Sunday, February 24, 2013

Chogonka, part 2

21 金屋(に)粧ひ成て嬌(こび)て夜に侍す。
She finished her makeup in the golden building, and charmingly accompanied the Emperor in the evenings.

- 金屋 is another reference to Emperor Wu; once again the tireless Wikisource guy has put the original quote from the Book of Han up.  He also points out that the 嬌 here is probably a pun on Empress Chin Jiao, who Wu wanted to build the golden house for.

22 玉楼宴罷て酔て春に和す。
In the jeweled pavilions at the end of the banquets they were drunk, and relaxed in the spring.

- I'm assuming that 罷て is intended to be read as おわりて.

23 姉妹兄弟、皆列士
Her brothers and sisters were all made governors of land.

24 憐れむべし、光彩の門戸を生すること
Oh, how splendid, the thriving of the shining family! 

25-26 遂に天下父母の心をして、男を生むことを重んせずして、女を生むことを重んせしむ。
This soon affected the hearts of the mothers and fathers of the land -- it caused them to not value giving birth to boys, but rather giving birth to girls.

27 驪宮高き處、青雲に入る。
The high places of Lu Palace entered the blue clouds.

- This is the Huaqing Palace, the location of the Huaqing Pools mentioned earlier in the poem.

28 仙樂、風飄て處處に聞ゆ。
The music of the sages fluttered on the wind and could be heard here and there.

29 緩く歌ひ謾に舞て絲竹を凝らす。
The slow singing and the gentle dancing merged with the strings (of the instruments).

-  謾 seems to be a 仮字 for 縵.

30 尽日(ひねもす)君王看れども足らざるに、
The King watched all day but it wasn't enough.

31 漁陽の鼙鼓、地を動し来たる。
The war drums of Yuyang began to shake the earth.

- The next set of lines alludes to the events of the An Lushan rebellion; the wikipedia article on Yang Guifei has the full story of her death; without some knowledge of the basic story this part of the poem makes little sense.

32 驚破(そよや)、霓裳羽衣の曲。
Oh!  The song of rainbow skirts and feather robes.

- According to the den, this is the song that Guifei enchanted Xuanzong with.  I'm a little uncertain on what 驚破 means here -- both Hiromichi's furigana and the notes to the SKT indicate that it's an expression of surprise, but the meaning of the line isn't very clear.  The SKT's modern Japanese translation and Wikisource say it means the drums disrupted the dance.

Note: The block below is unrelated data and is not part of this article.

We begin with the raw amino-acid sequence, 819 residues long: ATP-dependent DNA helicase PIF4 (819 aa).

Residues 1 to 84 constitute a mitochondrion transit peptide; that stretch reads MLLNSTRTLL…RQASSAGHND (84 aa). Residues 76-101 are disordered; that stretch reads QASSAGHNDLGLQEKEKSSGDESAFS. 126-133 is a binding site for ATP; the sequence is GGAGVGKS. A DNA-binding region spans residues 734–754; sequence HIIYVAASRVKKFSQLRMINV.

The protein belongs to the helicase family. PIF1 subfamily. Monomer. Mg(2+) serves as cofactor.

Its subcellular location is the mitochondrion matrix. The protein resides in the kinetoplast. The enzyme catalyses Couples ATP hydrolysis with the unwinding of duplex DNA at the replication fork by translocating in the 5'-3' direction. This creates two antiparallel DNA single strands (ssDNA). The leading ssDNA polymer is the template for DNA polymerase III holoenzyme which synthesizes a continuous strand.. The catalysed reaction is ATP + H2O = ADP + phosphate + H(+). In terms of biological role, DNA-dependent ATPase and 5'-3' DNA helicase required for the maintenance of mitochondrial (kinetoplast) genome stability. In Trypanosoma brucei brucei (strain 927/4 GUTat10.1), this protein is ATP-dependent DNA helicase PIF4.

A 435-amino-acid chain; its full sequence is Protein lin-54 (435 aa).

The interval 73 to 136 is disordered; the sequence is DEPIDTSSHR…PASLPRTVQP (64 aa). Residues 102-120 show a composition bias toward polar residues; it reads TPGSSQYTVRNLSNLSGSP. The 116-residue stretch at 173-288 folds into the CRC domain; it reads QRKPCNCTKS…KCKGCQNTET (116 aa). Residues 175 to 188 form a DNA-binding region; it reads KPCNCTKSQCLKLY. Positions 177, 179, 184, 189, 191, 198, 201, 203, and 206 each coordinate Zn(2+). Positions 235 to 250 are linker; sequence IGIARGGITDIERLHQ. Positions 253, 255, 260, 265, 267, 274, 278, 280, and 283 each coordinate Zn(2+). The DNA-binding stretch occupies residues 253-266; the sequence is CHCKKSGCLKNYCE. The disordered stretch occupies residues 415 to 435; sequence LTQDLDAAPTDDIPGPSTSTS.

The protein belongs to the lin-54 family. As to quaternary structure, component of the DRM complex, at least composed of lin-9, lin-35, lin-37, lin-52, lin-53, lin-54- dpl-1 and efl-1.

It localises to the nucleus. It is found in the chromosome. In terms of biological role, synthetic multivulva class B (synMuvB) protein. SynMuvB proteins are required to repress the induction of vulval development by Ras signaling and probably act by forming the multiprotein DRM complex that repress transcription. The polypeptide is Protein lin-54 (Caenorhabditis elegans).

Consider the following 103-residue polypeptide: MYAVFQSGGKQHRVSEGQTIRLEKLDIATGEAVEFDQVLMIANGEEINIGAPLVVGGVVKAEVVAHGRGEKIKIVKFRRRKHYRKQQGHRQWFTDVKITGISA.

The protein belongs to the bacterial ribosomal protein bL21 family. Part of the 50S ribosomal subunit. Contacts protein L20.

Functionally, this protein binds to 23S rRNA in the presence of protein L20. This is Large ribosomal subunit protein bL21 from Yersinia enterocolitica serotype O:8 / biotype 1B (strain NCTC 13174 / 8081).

33 九重の城闕、煙塵生す。
The ninefold palace became covered in smoke and dust.

34 千乗万騎西南に行く。
The large army went southwest.

- This refers to the King's troops fleeing the palace.

35 翠華、搖搖として行て復た止まる。
The jewels on the imperial flag rocked back and forth, stopping and starting.

36 西の方、都門を出ること、百余里。
They left the capital gate to the west and went over 100 li.

37 六軍発せず、奈何(いかん)ともすること無し。
The Imperial army was not sent out, and couldn't do anything.

38 宛転たる蛾眉、馬の前に死ぬ。
The curved eyebrows like a moth, died before the horse.

- A very allusive reference to Yang Guifei's execution; that's an odd simile -- I don't know if it was a poetic standard.  Wikisource suggests it could be an allusion to Mount Emei, where Xuanzong was going.  Guifei was strangled in a Buddhist temple, but since she was killed at Mawei (馬嵬), this may be a play on words.

39 花の鈿(かんざし)地に委(すて)て、人の收むる無し。
Her flower hairpin fell to the ground, and no one picked it up.

40 翠翹金雀玉の搔頭(さしくし)。
(Then,) her hair ornament made from the feather of a kingfisher, her gold sparrow (pin), and her jeweled hair clasp.

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